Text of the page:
exiled loyalist Samuel Curwen tersely wrote the following about his
hometown at the end of the Revolution: 'Those who five years ago were
the meaner people, are now, by a strange revolution become almost the
only men of power, riches and influence. The Cabots of Beverly, who,
you know, had but five years ago a very moderate share of property,
are now said to be by far the most wealthy in New England; Haskett Derby
claims the second place in that list.'
two great merchants, John Cabot and Elias Haskett Derby, pulled Salem
out of its brief postwar depression and launched Salem's 'Golden Age.'
In 1783, Cabot was already testing new European markets. In that year,
his ship Buccannier touched at several Baltic ports and finally reached
the Russian port of St. Petersburg. His was the first American vessel
to trade there. Following almost immediately in his wake, Elias Haskett
Derby sent his ship Light Horse in 1784 and reached St. Petersburg in
August with a cargo of sugar. These voyages marked the beginning of
the lucrative Russian trade whereby American and West Indian produce
was exchanged for iron, furs, and hemp sailcloth known as 'Russian duck.'
1787 Derby had decided to establish a base for his Far Eastern operations
at Isle de France (modern-day Mauritius[island in the Indian Ocean off
Madagascar]). To that end he sent his son, Elias H. Derby, Jr., then
about twenty years of age, in command of the Grand Turk. Derby intended
to settle his son at Isle de France to serve as company agent. As was
his custom, E.H. Derby, Sr., gave his son instructions to sell the ship
if it was financially advantageous--an opportunity that arose when a
French merchant offered $13,000 for the Grand Turk. Since this was nearly
twice the amount of the vessel's assessed value, the famous Salem merchantman
was sold into French service.
in Salem, Derby's fleet continued to grow, and he continued to send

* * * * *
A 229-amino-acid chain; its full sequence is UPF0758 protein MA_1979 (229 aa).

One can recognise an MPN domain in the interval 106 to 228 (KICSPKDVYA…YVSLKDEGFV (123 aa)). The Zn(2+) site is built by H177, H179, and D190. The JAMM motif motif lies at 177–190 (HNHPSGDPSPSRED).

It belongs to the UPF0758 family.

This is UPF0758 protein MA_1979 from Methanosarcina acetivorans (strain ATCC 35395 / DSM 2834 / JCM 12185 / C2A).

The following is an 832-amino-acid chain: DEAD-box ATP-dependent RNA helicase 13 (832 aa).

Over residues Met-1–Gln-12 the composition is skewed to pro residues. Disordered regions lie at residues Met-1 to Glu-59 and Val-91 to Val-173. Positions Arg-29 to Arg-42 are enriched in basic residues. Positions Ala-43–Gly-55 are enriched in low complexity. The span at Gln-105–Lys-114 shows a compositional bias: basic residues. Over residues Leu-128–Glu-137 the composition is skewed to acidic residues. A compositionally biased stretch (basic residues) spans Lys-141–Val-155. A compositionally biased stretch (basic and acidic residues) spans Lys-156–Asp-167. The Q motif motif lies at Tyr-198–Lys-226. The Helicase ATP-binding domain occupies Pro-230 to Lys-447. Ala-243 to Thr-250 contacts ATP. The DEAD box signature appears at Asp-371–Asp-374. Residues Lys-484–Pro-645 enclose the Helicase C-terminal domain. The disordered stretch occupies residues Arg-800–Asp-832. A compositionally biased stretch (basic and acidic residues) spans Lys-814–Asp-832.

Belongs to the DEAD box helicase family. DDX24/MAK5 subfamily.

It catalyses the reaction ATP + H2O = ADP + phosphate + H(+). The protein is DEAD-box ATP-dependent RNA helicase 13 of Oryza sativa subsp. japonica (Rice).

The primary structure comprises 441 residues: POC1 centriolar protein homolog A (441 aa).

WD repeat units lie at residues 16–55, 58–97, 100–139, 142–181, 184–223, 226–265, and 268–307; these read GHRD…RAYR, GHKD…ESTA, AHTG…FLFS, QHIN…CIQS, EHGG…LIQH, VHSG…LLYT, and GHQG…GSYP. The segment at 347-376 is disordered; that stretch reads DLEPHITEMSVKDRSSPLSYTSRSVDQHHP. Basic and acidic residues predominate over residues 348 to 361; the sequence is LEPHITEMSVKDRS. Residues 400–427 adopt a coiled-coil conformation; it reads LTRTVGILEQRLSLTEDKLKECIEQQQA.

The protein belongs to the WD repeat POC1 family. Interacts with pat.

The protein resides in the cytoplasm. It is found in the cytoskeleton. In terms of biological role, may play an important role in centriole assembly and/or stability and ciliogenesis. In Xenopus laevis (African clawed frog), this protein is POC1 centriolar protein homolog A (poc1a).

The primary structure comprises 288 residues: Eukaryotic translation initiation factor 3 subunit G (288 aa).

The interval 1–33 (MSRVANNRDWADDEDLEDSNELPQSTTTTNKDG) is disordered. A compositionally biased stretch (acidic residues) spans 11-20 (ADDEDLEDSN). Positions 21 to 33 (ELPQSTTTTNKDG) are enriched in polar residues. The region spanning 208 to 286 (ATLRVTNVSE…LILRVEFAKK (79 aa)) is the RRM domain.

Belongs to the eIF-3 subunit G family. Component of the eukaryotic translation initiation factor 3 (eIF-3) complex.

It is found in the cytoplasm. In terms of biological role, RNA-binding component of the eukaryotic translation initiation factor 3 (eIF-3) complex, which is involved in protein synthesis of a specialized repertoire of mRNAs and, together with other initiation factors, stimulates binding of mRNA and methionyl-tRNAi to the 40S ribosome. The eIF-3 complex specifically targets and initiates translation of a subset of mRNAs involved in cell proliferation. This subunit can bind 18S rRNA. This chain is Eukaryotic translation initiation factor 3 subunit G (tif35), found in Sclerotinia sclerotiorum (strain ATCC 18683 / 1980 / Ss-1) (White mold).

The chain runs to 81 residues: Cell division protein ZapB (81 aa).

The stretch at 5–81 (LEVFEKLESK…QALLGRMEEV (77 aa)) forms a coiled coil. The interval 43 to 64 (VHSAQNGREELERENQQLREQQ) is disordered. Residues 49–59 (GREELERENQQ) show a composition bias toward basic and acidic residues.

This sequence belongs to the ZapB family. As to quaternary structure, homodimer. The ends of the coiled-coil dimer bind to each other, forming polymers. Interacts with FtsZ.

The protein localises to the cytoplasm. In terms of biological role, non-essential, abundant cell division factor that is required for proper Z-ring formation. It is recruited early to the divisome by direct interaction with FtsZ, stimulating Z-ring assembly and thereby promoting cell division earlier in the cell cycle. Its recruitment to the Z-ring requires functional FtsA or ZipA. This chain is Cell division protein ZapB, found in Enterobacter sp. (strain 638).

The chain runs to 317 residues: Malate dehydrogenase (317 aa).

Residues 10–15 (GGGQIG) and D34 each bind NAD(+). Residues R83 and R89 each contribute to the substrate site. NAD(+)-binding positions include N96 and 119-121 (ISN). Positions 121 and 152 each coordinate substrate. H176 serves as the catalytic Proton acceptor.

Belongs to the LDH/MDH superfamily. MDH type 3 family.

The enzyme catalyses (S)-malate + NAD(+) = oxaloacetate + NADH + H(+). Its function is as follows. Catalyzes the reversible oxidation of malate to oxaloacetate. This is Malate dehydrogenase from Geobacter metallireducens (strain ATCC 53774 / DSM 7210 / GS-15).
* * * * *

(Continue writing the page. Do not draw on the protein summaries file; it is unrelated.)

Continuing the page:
vessels to his new base of operations at Isle de France. Each voyage
earned the House of Derby amazing profits. In the meantime, E.H.Derby,
Jr., began to purchase vessels as well and initiated a brisk and profitable
freighting business with nearby India. He began in 1788 by trading for
cotton goods with the port of Bombay. His vessels, the Peggy and the
Sultana, were the first American ships to visit that port. Soon E.H.
Derby, Jr., controlled American trade with the ports of Bombay, Madras,
activity in the Far East at this time was tremendous. For example, in
February 1789, E.H. Derby, Sr., sent his ship Astrea to the Dutch colony
of Batavia in the East Indies. She arrived at Java Head on July 13,
1789, to discover the Derby ship Three Sisters already there. Batavia
was an excellent source at this time for tin, sugar, spices, bird's
nests (made into bird's nest soup--a delicacy in China), sandalwood,
beeswax, coffee, and, most valuable of all, pepper. Soon, the Astrea
and the Three Sisters reached the port of Canton and were still loading
cargo when two more Derby vessels, the Atlantic and the Light Horse,
also arrived. They had been sent from Isle de France by E. H. Derby,
Astrea arrived in Salem on June 1, 1790, and the Light Horse on June
15. The night of her arrival witnessed a fierce storm, causing her to
drag her anchor and come within yards of the rocks of Marblehead Harbor.
Fortunately for Derby, both vessels landed safely at Derby Wharf and
off-loaded the largest cargo of tea up to that time.
Maritime History of Salem" by K. David Goss, pp. 26-29 in Salem
Cornerstones of a Historic City)